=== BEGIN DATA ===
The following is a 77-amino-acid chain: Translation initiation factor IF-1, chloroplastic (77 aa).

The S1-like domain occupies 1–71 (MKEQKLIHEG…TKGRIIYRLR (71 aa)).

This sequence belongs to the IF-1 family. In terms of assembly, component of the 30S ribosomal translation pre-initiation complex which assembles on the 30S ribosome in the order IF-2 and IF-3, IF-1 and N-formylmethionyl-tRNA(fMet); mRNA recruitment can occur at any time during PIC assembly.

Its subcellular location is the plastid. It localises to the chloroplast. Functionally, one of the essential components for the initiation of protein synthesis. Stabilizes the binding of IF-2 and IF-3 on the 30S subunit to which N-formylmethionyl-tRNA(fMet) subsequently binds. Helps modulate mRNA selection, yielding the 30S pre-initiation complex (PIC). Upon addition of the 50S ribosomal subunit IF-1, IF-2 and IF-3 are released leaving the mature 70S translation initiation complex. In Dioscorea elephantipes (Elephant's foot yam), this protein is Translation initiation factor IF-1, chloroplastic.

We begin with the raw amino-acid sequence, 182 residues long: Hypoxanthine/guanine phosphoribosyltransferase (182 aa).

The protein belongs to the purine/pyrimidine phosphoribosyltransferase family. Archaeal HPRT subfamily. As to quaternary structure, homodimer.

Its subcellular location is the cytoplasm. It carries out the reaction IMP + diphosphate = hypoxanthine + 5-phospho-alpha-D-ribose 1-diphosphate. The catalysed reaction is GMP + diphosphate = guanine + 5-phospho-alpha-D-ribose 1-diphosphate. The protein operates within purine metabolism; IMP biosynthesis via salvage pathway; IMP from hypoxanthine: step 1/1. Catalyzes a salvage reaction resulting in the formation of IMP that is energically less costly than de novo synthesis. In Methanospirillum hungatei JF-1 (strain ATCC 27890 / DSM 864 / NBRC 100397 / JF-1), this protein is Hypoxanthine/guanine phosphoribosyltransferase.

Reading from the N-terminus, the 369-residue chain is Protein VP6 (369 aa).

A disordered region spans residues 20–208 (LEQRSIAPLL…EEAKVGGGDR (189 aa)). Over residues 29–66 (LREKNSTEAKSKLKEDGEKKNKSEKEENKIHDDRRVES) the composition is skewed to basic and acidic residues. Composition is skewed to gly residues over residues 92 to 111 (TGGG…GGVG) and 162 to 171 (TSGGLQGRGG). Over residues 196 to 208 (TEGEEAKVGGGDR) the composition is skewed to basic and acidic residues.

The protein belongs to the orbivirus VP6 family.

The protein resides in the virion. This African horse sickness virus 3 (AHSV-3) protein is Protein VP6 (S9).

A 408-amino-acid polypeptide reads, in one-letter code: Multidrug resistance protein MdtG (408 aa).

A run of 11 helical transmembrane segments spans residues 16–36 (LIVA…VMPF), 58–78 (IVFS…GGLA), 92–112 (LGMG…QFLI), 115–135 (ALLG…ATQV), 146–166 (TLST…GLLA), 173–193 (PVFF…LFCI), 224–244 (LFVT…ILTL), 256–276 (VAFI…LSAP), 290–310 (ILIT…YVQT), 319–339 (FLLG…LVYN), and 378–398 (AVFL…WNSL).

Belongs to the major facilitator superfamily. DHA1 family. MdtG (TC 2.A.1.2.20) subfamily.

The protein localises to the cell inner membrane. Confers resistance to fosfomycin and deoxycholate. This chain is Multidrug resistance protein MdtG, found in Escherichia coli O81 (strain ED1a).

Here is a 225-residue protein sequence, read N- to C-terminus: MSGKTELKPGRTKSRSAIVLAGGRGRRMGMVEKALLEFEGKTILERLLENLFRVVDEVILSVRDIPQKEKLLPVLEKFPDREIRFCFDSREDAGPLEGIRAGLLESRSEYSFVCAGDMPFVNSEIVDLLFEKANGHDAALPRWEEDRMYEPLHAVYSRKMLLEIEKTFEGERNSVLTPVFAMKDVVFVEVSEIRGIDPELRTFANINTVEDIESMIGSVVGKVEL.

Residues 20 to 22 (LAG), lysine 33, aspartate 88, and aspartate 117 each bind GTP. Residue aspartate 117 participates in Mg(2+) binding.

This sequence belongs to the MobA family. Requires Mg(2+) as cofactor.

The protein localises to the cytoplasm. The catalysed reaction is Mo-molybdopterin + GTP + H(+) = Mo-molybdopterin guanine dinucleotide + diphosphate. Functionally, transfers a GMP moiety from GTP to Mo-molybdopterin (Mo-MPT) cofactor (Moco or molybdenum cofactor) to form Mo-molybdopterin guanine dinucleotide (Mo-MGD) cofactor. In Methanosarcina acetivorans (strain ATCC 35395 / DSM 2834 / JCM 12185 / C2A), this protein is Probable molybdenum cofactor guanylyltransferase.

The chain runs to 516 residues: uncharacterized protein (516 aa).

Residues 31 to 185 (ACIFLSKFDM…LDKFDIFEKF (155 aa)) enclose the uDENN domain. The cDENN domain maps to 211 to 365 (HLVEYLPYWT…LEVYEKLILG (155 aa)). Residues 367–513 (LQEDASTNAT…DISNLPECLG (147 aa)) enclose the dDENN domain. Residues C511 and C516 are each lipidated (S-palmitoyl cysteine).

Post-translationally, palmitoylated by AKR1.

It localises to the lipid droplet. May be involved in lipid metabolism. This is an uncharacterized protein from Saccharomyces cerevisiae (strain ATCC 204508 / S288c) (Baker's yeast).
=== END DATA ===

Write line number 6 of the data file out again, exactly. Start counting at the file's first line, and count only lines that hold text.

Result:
The protein belongs to the purine/pyrimidine phosphoribosyltransferase family. Archaeal HPRT subfamily. As to quaternary structure, homodimer.